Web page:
Dining Hall Workers at Harvard Win Strike

by Paul Garver

huds-march

Harvard University Dining Hall workers, represented by UNITE HERE Local 26, will return to work in two days following the successful resolution of a 3-week-long strike.and an expected member ratification vote.

The new contract will include a guaranteed annual salary of $35,000 and no increase in health insurance payments.

The workers enjoyed considerable support from Harvard students, from the local community and from other labor unions.   More than a thousand rallied and marched in support on 22nd October.   As a participant, I found the lively and racially diverse support march from Cambridge Common to the Cambridge City Hall to be a most spirited and upbeat labor demonstration.

Members of other UNITE HERE locals from as far away as Philadelphia and Atlantic City took part, as did Boston-area SEIU locals.   Young Democratic Socialist (YDS) members like Tom Dinardo from Philadelphia accompanied UNITE HERE delegations.

Spencer Brown,  a member of the Young Democratic Socialists at Wesleyan University, stated that he was also there to support food service workers organizing at Connecticut universities.

The Harvard-based Student Labor Action Movement (SLAM) played a leading role in strike support, organizing large-scale student walkouts from classes and a 250 student occupation of the lobby of the Harvard administration building where contract negotiations were in their final phase.

As a long-term labor organizer, with whom the concept of an alliance between students and campus workers was first discussed during the Harvard strike of 1969, I observe that the strength and depth of alliances between students, even at elite universities, with campus workers of many types (even contingent faculty members!), is becoming more natural and organic as many students expect to be also subjected to precarious employment.

And the dining hall workers have are crediting the success of their struggle in part to the support they received from students, community members and other labor unions. But, of course, the workers themselves, their families, and their UNITE HERE local remain the bedrock.

Pennsylvania Faculty on Strike

The Association of Pennsylvania State College and University Faculties, the union that represents 5500 faculty and coaches at Pennsylvania’s 14 state-owned universities took to the picket lines this morning, Oct. 19.

APSCUF President Kenneth Mash wrote to reporters, “At 11:35 p.m., we made a last attempt to negotiate through back channels. We waited until 5 a.m. We are headed to the picket lines, but even on the picket lines, our phones will be on, should the State System decide it doesn’t want to abandon its students.”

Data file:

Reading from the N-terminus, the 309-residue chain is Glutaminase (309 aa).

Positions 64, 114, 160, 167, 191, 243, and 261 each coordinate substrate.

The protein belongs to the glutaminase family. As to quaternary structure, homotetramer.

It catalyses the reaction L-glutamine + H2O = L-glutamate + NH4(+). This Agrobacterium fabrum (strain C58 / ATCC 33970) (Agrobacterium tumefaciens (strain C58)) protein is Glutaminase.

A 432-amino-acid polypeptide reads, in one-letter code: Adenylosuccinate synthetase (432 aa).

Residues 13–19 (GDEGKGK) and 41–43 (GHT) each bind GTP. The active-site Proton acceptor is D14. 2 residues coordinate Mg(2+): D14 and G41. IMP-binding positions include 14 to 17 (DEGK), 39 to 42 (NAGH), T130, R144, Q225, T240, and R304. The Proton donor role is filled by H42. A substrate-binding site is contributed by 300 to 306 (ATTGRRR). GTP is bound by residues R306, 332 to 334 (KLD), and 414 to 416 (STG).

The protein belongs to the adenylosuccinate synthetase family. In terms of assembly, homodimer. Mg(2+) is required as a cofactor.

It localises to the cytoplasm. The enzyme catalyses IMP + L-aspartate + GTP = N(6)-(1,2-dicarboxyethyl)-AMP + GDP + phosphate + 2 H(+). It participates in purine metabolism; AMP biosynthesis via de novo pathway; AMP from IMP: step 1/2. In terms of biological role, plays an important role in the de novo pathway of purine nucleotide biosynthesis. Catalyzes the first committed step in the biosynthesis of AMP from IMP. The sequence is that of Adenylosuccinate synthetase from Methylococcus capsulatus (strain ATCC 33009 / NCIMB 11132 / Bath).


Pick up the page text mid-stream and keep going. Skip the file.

He added, “They’ll know where to find me at 5:30 a.m. I’ll be outside the chancellor’s office at the Dixon Center on the picket line.” Continue reading

Chicago Teachers’ Strike – Averted

Late Monday evening, the Chicago Teachers Union (CTU) tweeted that only one thing could avert the citywide strike—its second in four years—scheduled for the next day: “We’re asking for $500/student for resources. Until the mayor decides to provide from TIFs, negotiations continue.”

A few minutes before midnight, CTU President Karen Lewis announced at a press conference that a tentative agreement had been reached and the strike was off. Asked by a reporter whether Mayor Rahm Emanuel had indeed agreed to release tax increment financing, or TIF, funds to the schools, Lewis said with a smile, “Well, it’s not in the contract, but there are rumors…”

It seemed that indeed, the mayor had “decided to provide from TIFs.” Later, a mayoral spokesperson confirmed to WBEZ that Emanuel was releasing $88 million in TIF money to schools, far less than would be needed to fund the CTU’s demand of an additional $500 per pupil.

What are TIFs, and how did this obscure and shadowy public financing tool become central to the battle over the future of Chicago public schools?

Reposted from Working In These Times

http://inthesetimes.com/working/entry/19535/what_a_tif_is_and_how_it_averted_the_chicago_teachers_strike

Dining Hall Workers Strike at Harvard

by Brandon J. Dixon and Hannah Natanson

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Hundreds of Harvard’s dining service workers began picketing early Wednesday morning, commencing a historic strike precipitated by months of tense—and thus far fruitless—negotiations with the University.

The workers’ strike marks the first time they have walked off the job during the academic year, according to Brian Lang, president of UNITE HERE Local 26, the Boston-based labor union that represents HUDS. The strike is the first walk out Harvard has seen since 1983, according to Lang.

HUDS workers picketed outside of dining halls and stationed four RVs in the Harvard area as “mobile strike centers.” At 9 a.m., roughly 600 workers rallied in the Science Center Plaza, according to Local 26 spokesperson Tiffany Ten Eyck, eventually marching to Massachusetts Hall, where University President Drew G. Faust’s office is located.